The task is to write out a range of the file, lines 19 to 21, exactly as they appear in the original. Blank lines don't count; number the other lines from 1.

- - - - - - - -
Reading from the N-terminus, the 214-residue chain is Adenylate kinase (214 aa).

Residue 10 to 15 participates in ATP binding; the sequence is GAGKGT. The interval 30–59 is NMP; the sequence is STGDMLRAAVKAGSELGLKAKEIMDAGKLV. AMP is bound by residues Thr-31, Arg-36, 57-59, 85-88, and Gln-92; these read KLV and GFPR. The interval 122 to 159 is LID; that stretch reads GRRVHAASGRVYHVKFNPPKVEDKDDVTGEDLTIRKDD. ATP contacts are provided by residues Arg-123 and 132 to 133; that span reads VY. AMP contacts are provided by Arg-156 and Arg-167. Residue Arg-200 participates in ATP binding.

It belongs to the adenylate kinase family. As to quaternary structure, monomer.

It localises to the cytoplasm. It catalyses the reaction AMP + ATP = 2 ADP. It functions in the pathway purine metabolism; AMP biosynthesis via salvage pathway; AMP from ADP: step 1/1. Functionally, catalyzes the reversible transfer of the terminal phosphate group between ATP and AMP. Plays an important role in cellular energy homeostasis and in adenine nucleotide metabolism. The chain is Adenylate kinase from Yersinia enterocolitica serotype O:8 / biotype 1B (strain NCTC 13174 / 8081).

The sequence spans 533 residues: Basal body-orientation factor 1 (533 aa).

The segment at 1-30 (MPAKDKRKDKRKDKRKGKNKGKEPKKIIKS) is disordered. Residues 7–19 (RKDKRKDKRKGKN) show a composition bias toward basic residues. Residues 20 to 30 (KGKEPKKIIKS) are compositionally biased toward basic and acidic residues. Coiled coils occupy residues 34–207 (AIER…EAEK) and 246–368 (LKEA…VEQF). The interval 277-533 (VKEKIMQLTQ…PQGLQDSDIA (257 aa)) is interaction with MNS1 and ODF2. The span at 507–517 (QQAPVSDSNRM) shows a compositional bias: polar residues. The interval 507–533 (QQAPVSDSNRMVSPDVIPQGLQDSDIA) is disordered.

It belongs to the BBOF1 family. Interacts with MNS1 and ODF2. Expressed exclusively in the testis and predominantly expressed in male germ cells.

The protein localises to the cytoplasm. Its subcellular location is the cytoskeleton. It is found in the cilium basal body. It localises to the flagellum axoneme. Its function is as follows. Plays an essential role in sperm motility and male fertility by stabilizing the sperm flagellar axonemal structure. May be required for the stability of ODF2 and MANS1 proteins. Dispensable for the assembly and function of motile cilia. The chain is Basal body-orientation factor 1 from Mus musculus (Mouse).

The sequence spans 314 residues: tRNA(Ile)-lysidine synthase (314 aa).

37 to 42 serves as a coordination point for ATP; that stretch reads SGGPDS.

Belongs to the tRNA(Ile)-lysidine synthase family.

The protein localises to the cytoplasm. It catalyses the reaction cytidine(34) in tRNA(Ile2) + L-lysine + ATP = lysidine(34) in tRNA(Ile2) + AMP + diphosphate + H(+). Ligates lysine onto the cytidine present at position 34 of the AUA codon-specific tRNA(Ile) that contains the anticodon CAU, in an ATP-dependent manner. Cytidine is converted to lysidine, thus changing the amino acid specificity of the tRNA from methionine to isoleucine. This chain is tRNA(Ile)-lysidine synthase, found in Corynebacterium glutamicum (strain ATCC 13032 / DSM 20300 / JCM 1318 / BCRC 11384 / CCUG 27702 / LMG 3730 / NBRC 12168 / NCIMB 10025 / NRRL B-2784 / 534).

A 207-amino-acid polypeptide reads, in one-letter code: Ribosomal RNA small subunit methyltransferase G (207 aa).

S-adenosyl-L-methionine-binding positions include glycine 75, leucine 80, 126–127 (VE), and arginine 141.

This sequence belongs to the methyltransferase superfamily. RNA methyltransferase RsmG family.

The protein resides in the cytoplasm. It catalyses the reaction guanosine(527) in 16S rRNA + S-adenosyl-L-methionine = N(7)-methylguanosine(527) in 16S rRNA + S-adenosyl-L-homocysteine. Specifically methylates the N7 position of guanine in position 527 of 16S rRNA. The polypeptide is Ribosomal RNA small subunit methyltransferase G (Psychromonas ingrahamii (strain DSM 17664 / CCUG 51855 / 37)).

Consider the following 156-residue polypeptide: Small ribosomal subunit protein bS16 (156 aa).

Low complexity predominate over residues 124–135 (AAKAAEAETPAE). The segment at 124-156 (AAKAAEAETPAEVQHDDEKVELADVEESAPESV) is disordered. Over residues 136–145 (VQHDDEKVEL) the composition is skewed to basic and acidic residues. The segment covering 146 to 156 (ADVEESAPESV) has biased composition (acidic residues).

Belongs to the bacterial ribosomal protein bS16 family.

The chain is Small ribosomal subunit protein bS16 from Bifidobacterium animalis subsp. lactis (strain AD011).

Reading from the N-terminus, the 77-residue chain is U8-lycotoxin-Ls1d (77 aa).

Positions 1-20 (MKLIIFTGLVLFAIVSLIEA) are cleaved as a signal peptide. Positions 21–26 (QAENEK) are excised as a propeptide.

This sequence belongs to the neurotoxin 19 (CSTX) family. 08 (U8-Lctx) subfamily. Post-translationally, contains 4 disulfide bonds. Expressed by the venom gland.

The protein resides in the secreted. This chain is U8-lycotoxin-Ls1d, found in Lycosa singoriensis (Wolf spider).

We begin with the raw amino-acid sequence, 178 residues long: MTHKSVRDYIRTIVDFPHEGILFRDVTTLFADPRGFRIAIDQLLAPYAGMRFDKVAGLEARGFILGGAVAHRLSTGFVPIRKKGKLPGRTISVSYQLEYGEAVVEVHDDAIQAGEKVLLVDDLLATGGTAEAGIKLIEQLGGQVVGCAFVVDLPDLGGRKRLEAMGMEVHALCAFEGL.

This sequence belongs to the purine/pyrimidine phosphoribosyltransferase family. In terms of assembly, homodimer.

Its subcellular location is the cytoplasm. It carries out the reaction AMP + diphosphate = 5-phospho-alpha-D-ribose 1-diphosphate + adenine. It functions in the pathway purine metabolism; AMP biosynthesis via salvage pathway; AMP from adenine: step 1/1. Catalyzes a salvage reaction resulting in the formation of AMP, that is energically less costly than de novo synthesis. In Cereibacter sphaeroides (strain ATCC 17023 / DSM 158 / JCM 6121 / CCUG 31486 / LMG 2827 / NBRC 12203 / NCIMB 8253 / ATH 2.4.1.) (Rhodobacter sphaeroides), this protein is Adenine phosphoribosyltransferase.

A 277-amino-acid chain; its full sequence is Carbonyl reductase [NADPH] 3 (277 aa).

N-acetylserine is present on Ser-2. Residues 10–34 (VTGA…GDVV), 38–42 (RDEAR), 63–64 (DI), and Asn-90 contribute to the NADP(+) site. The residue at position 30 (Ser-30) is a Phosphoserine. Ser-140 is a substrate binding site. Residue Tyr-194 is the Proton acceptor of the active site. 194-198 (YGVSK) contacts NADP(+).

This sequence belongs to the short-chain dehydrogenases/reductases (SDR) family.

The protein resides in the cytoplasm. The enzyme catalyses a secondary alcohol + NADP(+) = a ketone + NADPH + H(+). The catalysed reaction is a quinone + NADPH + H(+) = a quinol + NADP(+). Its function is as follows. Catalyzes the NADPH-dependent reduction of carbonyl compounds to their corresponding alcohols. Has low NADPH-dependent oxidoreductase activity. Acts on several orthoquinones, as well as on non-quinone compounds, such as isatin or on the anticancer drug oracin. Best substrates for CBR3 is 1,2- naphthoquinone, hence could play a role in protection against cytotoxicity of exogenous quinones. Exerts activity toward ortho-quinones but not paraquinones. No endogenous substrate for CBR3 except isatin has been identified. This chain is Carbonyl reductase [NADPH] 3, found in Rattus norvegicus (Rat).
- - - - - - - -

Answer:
Belongs to the bacterial ribosomal protein bS16 family.

The chain is Small ribosomal subunit protein bS16 from Bifidobacterium animalis subsp. lactis (strain AD011).

Reading from the N-terminus, the 77-residue chain is U8-lycotoxin-Ls1d (77 aa).